Periodically, I come across something unexpected while searching for resources for my classes. I have been testing out one such app (iPad only – sorry Android). It is called Project Luca. I thought it might be worth mentioning this to others. I have plans to incorporate this into our CMWEB 115 class (Writing for the WWW). Let’s first examine the output. I put together a quick article describing the National Web Design Contest held in Kansas City in June, 2014. This was created on my iPad in under an hour. Note the effects one can employ when including images (how they move relative to the rest of the page). Yes, you do have to apply to gain early access (readers of this weblog know I tend to be an early adopter). Let’s examine the iPad app in a bit more detail. Read more »
At our September Web Professionals and Adobe User Group meeting, Brian Anderson gave an excellent presentation on his Raspberry Pi Bramble (clustered computers). After the meeting, we had a follow on discussion about the need to teach how to develop applications to run on multiple computers at once. We also discussed how this might be used in various applications. Of course, I neglected to mention one example where this already happens. I thought it might be appropriate to continue that discussion in this weblog post.
I previously reviewed the iPad app Photoshop Touch (Photoshop Touch cheat sheet) and (Photoshop Touch for iPhones). There is another interesting app – Photoshop Mix which also runs on the iPad. Photoshop Touch allows one to make a number of edits on an image using the local processor. As long as you are connected to a network, Photoshop Mix allows you to offload some of the processing to Adobe Creative Cloud servers. Enhancements (such as straighten, shake reduction, and content aware fill) require a significant amount of computer processing. Being able to use external servers is a significant “game changer” for image manipulation. Let’s take a look at Photoshop Mix is more detail. Read more »
My son and I spent the majority of the weekend building custom railings for the upper deck on his house. I captured a series of time lapse photos (using my GoPro camera) and have created a couple of videos. I thought you might enjoy watching us work. I took the same 770+ photos and generated 2 separate videos. The first compresses the entire weekend into 1 minute. The second compresses it into 2 minutes (roughly). Yes, I chose different audio. Yes, I have the copyright to use this audio on the web.
I am curious which you prefer (the 1 minute or 2 minute version). Both versions were created using only Photoshop CC 2014. Read more »
Readers of this blog probably know that I teach security topics. Since I recently experienced a rash of phone calls, I thought I would share my story with others. I do not recommend toying with the sorts of people who make these calls. I was just doing a bit of academic research to see how far this would go. I decided to include a bit of commentary throughout to help you understand the process such individuals go through to make you perform actions you really shouldn’t do. Here is what transpired over the course of a few days.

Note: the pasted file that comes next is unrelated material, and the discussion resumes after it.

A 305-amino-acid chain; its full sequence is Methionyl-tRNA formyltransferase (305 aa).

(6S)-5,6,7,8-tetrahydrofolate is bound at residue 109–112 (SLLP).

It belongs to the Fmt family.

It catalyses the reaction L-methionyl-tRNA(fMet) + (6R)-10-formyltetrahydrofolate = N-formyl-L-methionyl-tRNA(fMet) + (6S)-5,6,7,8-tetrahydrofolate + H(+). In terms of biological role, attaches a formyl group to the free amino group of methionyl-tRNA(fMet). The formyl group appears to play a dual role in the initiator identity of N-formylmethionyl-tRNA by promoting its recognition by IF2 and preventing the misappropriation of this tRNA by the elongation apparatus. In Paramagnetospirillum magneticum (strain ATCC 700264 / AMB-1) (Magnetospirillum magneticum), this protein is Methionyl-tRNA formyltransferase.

First call, my wife answers the phone because I am teaching. Caller asks for me by my first name and tells her there is something amiss with my computer. Wife notes caller id is blocked and hangs up on them.
Commentary: just like any cold sales call, it is best to be rude and simply hang up. Don’t waste your time.
Second, third, and fourth calls – happen while I am in the middle of something. I let these go to voice mail. No message is left.
Commentary: I plainly see that the caller id is bogus (a random 4 digit number appears in each case). Frankly, if it really were that important, don’t you think a message would be appropriate to leave on voice mail.
Fifth call – ok, I have a little time this morning. Let’s play along (really not a good idea unless you can say no to very strong social engineering). Let’s see how this transpires. I have changed the wording a bit, but you will get the gist. Again, my recommendation is to simply hang up on these fools.
When I have the time, I try to provide feedback in the way of audio comments on student assignments. As we started the fall, 2014 semester, I also did this. Comments I have received in past semesters (from students) indicated that they prefer this sort of feedback. They have told me they feel like it is one on one review of their work. Personally, I find that I often provide more information via audio that I would typically type in a document. Essentially, I use Adobe Acrobat to create this feedback. I thought it might be helpful to share the overall process I use. Yes, there are many other approaches to accomplish this. Here is my workflow. Read more »
I recently reviewed the Adobe Ink and Slide hardware I obtained in June, 2014. I thought it might be appropriate to cover some of the apps which take advantage of this hardware in greater detail. For starters, I wanted to focus on the free Adobe Sketch app. While I certainly can’t claim to have any graphical abilities, I do continue to practice and doodle.
This app is only available for the iPad. While you do not technically need Ink and Slide to use the app, there are a number of features which work best with the Adobe hardware. Read more »
We have grown a Starfish flower (Stapelia gigantea) for a number of years. It typically takes about an hour for the blossom to fully open. The open blossom measures about 5 inches across. While it is covered in hairs, there are no spines. I took a time lapse series of photos with my GoPro camera today and converted it into a short video.